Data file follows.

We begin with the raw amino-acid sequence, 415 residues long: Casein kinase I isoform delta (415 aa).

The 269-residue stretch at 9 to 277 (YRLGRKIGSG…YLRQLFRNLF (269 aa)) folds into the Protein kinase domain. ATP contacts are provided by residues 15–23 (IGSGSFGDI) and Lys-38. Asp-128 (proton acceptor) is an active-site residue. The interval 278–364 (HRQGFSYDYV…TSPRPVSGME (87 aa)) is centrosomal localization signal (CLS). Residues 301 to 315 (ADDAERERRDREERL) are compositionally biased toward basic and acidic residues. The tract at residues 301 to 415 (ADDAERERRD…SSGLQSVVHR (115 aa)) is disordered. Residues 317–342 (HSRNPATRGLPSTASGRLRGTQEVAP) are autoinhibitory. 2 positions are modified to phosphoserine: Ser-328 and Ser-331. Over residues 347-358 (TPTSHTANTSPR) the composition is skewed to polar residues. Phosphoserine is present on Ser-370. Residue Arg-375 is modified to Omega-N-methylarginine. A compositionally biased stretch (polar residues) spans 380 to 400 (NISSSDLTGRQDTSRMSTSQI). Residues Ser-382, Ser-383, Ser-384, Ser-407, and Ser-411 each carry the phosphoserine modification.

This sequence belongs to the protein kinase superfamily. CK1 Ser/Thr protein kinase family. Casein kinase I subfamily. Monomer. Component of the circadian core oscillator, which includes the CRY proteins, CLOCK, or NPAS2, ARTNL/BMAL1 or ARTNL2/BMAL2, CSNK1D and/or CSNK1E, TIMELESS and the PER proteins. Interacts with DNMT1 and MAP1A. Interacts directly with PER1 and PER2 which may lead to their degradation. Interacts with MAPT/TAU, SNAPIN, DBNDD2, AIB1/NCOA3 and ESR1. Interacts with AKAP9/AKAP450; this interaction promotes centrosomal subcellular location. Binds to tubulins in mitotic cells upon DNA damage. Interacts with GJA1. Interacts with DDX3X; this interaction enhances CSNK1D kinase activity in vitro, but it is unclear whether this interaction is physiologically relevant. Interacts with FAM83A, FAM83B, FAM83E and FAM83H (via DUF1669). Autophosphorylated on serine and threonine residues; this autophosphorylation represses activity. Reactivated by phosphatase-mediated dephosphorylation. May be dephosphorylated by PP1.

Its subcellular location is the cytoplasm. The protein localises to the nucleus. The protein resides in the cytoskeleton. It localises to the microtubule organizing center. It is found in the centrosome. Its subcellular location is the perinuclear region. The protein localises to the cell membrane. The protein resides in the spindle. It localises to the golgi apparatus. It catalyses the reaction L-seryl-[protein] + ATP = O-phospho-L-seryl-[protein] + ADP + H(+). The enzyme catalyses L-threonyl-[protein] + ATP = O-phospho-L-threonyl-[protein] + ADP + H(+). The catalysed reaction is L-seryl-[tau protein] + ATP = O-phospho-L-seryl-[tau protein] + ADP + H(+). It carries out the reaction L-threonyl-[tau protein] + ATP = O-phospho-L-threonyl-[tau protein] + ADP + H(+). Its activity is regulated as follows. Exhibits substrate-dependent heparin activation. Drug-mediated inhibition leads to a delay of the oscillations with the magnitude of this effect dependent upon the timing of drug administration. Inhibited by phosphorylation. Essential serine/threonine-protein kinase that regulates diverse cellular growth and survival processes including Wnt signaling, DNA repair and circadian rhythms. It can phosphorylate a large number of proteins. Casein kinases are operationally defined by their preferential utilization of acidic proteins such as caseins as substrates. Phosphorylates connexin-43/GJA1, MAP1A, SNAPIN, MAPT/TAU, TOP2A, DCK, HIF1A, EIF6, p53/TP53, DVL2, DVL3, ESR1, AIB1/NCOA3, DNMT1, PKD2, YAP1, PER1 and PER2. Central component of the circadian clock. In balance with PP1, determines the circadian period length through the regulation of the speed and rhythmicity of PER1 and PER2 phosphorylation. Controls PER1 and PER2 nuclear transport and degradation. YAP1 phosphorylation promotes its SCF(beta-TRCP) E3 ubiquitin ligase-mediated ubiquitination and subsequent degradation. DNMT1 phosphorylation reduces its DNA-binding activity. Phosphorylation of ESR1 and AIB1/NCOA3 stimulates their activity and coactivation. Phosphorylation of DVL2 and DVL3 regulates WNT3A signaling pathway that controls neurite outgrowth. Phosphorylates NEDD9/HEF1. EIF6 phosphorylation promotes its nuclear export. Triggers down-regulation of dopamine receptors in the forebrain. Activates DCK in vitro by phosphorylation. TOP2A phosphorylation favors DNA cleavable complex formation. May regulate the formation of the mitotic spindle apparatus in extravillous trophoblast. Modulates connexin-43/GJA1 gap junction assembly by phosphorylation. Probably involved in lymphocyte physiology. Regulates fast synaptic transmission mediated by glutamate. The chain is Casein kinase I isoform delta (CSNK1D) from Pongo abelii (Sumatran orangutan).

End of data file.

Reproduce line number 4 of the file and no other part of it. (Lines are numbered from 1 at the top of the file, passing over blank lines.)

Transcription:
Its subcellular location is the cytoplasm. The protein localises to the nucleus. The protein resides in the cytoskeleton. It localises to the microtubule organizing center. It is found in the centrosome. Its subcellular location is the perinuclear region. The protein localises to the cell membrane. The protein resides in the spindle. It localises to the golgi apparatus. It catalyses the reaction L-seryl-[protein] + ATP = O-phospho-L-seryl-[protein] + ADP + H(+). The enzyme catalyses L-threonyl-[protein] + ATP = O-phospho-L-threonyl-[protein] + ADP + H(+). The catalysed reaction is L-seryl-[tau protein] + ATP = O-phospho-L-seryl-[tau protein] + ADP + H(+). It carries out the reaction L-threonyl-[tau protein] + ATP = O-phospho-L-threonyl-[tau protein] + ADP + H(+). Its activity is regulated as follows. Exhibits substrate-dependent heparin activation. Drug-mediated inhibition leads to a delay of the oscillations with the magnitude of this effect dependent upon the timing of drug administration. Inhibited by phosphorylation. Essential serine/threonine-protein kinase that regulates diverse cellular growth and survival processes including Wnt signaling, DNA repair and circadian rhythms. It can phosphorylate a large number of proteins. Casein kinases are operationally defined by their preferential utilization of acidic proteins such as caseins as substrates. Phosphorylates connexin-43/GJA1, MAP1A, SNAPIN, MAPT/TAU, TOP2A, DCK, HIF1A, EIF6, p53/TP53, DVL2, DVL3, ESR1, AIB1/NCOA3, DNMT1, PKD2, YAP1, PER1 and PER2. Central component of the circadian clock. In balance with PP1, determines the circadian period length through the regulation of the speed and rhythmicity of PER1 and PER2 phosphorylation. Controls PER1 and PER2 nuclear transport and degradation. YAP1 phosphorylation promotes its SCF(beta-TRCP) E3 ubiquitin ligase-mediated ubiquitination and subsequent degradation. DNMT1 phosphorylation reduces its DNA-binding activity. Phosphorylation of ESR1 and AIB1/NCOA3 stimulates their activity and coactivation. Phosphorylation of DVL2 and DVL3 regulates WNT3A signaling pathway that controls neurite outgrowth. Phosphorylates NEDD9/HEF1. EIF6 phosphorylation promotes its nuclear export. Triggers down-regulation of dopamine receptors in the forebrain. Activates DCK in vitro by phosphorylation. TOP2A phosphorylation favors DNA cleavable complex formation. May regulate the formation of the mitotic spindle apparatus in extravillous trophoblast. Modulates connexin-43/GJA1 gap junction assembly by phosphorylation. Probably involved in lymphocyte physiology. Regulates fast synaptic transmission mediated by glutamate. The chain is Casein kinase I isoform delta (CSNK1D) from Pongo abelii (Sumatran orangutan).